• Review points 1-5 and 14:
I. Open treaties
II. Freedom of navigation upon the seas
III. Removal of economic barriers
IV. Reduction of arms
V. Free, open-minded, and absolutely impartial adjustment of all colonial claims
XIV. (See above.)
  • Which, if any, would be of little benefit/great benefit to powerful nations like the U.S.?
  • Which, if any, would be of little benefit/great benefit to weaker nations?
  • Which, if any, would likely be regarded as taking away some of the power of the U.S. as a sovereign nation?

Now share with students The Covenant and Members of the League of Nations on the EDSITEment-reviewed website Links to the Past.
Guiding Discussion Questions:
  • Which nations were not members of the League?
  • What were the basic tenets of the Covenant? (If desired, look at the complete text of the Covenant of the League of Nations available on the PBS website Woodrow Wilson, a link from the EDSITEment resource American Memory.)
  • Look at the introduction to the Covenant. Compare it to the Fourteenth Point.
THE HIGH CONTRACTING PARTIES, In order to promote international co-operation and to achieve international peace and security by the acceptance of obligations not to resort to war, by the prescription of open, just and honorable relations between nations, by the firm establishment of the understandings of international law as the actual rule of conduct among Governments, and by the maintenance of justice and a scrupulous respect for all treaty obligations in the dealings of organized peoples with one another, agree to this Covenant of the League of Nations.
Students wanting more detail about the origins and History of the League of Nations can read this brief essay on From Revolution to Reconstruction, a link from the EDSITEment-reviewed website American Studies at the University of Virginia.

Assessment
In writing or through oral response to questions, students should be able to describe President Wilson's role in creating the League of Nations. They should understand the basic issues covered in Wilson's Fourteen points, and compare those with the tenets in the Covenant of the League of Nations.

Selected EDSITEment Websites

American Memory
[http://memory.loc.gov/]

o PBS History
[http://www.pbs.org/aboutpbs/]

o Woodrow Wilson (American Experience)
[http://www.pbs.org/wgbh/amex/wilson/index.html]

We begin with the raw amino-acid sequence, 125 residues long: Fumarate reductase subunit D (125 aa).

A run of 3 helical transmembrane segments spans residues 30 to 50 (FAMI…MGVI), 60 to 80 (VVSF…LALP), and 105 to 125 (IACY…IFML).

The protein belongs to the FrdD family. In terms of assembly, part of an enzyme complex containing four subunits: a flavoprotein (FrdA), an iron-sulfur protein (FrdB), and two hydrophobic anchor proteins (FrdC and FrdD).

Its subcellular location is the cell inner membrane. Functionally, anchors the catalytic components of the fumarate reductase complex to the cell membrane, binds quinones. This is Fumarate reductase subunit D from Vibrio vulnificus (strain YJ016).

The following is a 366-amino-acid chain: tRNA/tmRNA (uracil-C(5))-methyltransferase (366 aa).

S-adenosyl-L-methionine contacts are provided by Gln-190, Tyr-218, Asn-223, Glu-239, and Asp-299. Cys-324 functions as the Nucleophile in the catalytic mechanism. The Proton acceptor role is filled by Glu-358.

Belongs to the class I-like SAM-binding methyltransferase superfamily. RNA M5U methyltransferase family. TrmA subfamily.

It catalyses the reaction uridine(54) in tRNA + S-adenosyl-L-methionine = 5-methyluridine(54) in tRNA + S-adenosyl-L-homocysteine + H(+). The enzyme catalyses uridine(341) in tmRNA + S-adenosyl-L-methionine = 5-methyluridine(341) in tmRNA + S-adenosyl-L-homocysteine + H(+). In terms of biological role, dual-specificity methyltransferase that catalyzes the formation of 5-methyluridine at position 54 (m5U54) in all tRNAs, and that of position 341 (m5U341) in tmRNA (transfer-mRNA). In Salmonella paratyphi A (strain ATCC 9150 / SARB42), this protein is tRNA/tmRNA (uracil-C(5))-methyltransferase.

o Wilson—A Portrait: The League of Nations
[http://www.pbs.org/wgbh/amex/wilson/portrait/wp_league.html]

o Wilson's Fourteen Points
[http://www.pbs.org/wgbh/amex/wilson/filmmore/fm_14points.html]

o The Covenant of the League of Nations (Signed June 28, 1919)
[http://www.pbs.org/wgbh/amex/wilson/filmmore/fm_nations.html]

American Studies at the University of Virginia
[http://xroads.virginia.edu/]

o From Revolution to Reconstruction
[http://odur.let.rug.nl/~usa/index.htm]

o History of the League of Nations
[http://odur.let.rug.nl/~usa/E/league/leaguexx.htm]

Great War Primary Documents Archive
[http://www.gwpda.org]

o President Wilson's Fourteen Points
[http://www.lib.byu.edu/~rdh/wwi/1918/14points.html]

Links to the Past
[http://www.cr.nps.gov/]

o The Covenant and Members of the League of Nations
[http://www.cr.nps.gov/nr/twhp/wwwlps/lessons/14wilson/14visual2.htm]


Lesson Two: The Debate in the United States over the League of Nations: Disagreement over the League

Introduction

American foreign policy continues to resonate with the issues surrounding the debate over U.S. entry into the League of Nations-collective security versus national sovereignty, idealism versus pragmatism, the responsibilities of powerful nations, the use of force to accomplish idealistic goals, the idea of America.

Understanding the debate over the League and the consequences of its ultimate failure provides insight into international affairs in the years since the end of the Great War and beyond.

Guiding Question:
What were the central issues in the debate in America over the League of Nations?